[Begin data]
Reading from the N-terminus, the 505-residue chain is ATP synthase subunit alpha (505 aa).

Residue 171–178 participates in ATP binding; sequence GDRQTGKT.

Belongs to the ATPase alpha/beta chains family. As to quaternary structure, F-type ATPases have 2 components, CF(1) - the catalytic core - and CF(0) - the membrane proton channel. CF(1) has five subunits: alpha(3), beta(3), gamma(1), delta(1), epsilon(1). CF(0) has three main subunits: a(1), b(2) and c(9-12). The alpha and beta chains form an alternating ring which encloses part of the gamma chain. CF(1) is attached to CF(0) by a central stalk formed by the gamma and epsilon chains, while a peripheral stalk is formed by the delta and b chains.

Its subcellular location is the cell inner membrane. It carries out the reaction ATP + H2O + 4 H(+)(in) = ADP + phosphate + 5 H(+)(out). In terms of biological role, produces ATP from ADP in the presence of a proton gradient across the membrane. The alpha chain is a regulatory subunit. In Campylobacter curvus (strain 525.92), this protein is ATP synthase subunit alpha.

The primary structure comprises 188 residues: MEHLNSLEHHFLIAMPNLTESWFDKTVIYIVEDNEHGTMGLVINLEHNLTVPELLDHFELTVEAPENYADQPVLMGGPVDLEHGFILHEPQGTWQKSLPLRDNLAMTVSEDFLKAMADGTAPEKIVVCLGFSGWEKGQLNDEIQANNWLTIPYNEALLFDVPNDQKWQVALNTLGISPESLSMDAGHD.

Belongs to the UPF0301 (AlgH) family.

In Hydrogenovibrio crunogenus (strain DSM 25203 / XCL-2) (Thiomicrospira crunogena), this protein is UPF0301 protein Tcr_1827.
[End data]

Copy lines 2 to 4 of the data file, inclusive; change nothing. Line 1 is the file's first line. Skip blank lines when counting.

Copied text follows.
Residue 171–178 participates in ATP binding; sequence GDRQTGKT.

Belongs to the ATPase alpha/beta chains family. As to quaternary structure, F-type ATPases have 2 components, CF(1) - the catalytic core - and CF(0) - the membrane proton channel. CF(1) has five subunits: alpha(3), beta(3), gamma(1), delta(1), epsilon(1). CF(0) has three main subunits: a(1), b(2) and c(9-12). The alpha and beta chains form an alternating ring which encloses part of the gamma chain. CF(1) is attached to CF(0) by a central stalk formed by the gamma and epsilon chains, while a peripheral stalk is formed by the delta and b chains.

Its subcellular location is the cell inner membrane. It carries out the reaction ATP + H2O + 4 H(+)(in) = ADP + phosphate + 5 H(+)(out). In terms of biological role, produces ATP from ADP in the presence of a proton gradient across the membrane. The alpha chain is a regulatory subunit. In Campylobacter curvus (strain 525.92), this protein is ATP synthase subunit alpha.